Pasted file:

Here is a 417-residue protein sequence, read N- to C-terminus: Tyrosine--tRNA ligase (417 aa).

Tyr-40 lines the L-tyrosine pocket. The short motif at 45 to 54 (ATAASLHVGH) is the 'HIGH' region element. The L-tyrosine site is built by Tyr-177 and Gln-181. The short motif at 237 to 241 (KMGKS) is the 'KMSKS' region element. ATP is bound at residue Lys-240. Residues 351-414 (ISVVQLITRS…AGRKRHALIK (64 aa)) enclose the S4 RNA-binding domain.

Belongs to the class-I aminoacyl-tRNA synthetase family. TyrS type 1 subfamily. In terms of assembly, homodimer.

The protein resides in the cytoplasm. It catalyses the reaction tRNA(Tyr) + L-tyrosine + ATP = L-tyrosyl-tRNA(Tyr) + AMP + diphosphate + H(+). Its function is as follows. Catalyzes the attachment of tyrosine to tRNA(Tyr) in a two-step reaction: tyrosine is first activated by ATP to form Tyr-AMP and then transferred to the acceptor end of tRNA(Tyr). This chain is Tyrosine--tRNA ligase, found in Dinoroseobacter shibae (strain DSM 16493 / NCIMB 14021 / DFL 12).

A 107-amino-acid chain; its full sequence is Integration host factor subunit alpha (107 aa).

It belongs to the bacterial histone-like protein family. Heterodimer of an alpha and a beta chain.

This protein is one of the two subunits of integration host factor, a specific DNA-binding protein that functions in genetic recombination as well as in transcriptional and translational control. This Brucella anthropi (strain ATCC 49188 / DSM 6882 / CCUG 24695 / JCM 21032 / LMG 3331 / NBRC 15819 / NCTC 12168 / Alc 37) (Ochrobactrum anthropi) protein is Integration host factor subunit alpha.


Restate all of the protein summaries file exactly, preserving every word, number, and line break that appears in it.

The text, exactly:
Here is a 417-residue protein sequence, read N- to C-terminus: Tyrosine--tRNA ligase (417 aa).

Tyr-40 lines the L-tyrosine pocket. The short motif at 45 to 54 (ATAASLHVGH) is the 'HIGH' region element. The L-tyrosine site is built by Tyr-177 and Gln-181. The short motif at 237 to 241 (KMGKS) is the 'KMSKS' region element. ATP is bound at residue Lys-240. Residues 351-414 (ISVVQLITRS…AGRKRHALIK (64 aa)) enclose the S4 RNA-binding domain.

Belongs to the class-I aminoacyl-tRNA synthetase family. TyrS type 1 subfamily. In terms of assembly, homodimer.

The protein resides in the cytoplasm. It catalyses the reaction tRNA(Tyr) + L-tyrosine + ATP = L-tyrosyl-tRNA(Tyr) + AMP + diphosphate + H(+). Its function is as follows. Catalyzes the attachment of tyrosine to tRNA(Tyr) in a two-step reaction: tyrosine is first activated by ATP to form Tyr-AMP and then transferred to the acceptor end of tRNA(Tyr). This chain is Tyrosine--tRNA ligase, found in Dinoroseobacter shibae (strain DSM 16493 / NCIMB 14021 / DFL 12).

A 107-amino-acid chain; its full sequence is Integration host factor subunit alpha (107 aa).

It belongs to the bacterial histone-like protein family. Heterodimer of an alpha and a beta chain.

This protein is one of the two subunits of integration host factor, a specific DNA-binding protein that functions in genetic recombination as well as in transcriptional and translational control. This Brucella anthropi (strain ATCC 49188 / DSM 6882 / CCUG 24695 / JCM 21032 / LMG 3331 / NBRC 15819 / NCTC 12168 / Alc 37) (Ochrobactrum anthropi) protein is Integration host factor subunit alpha.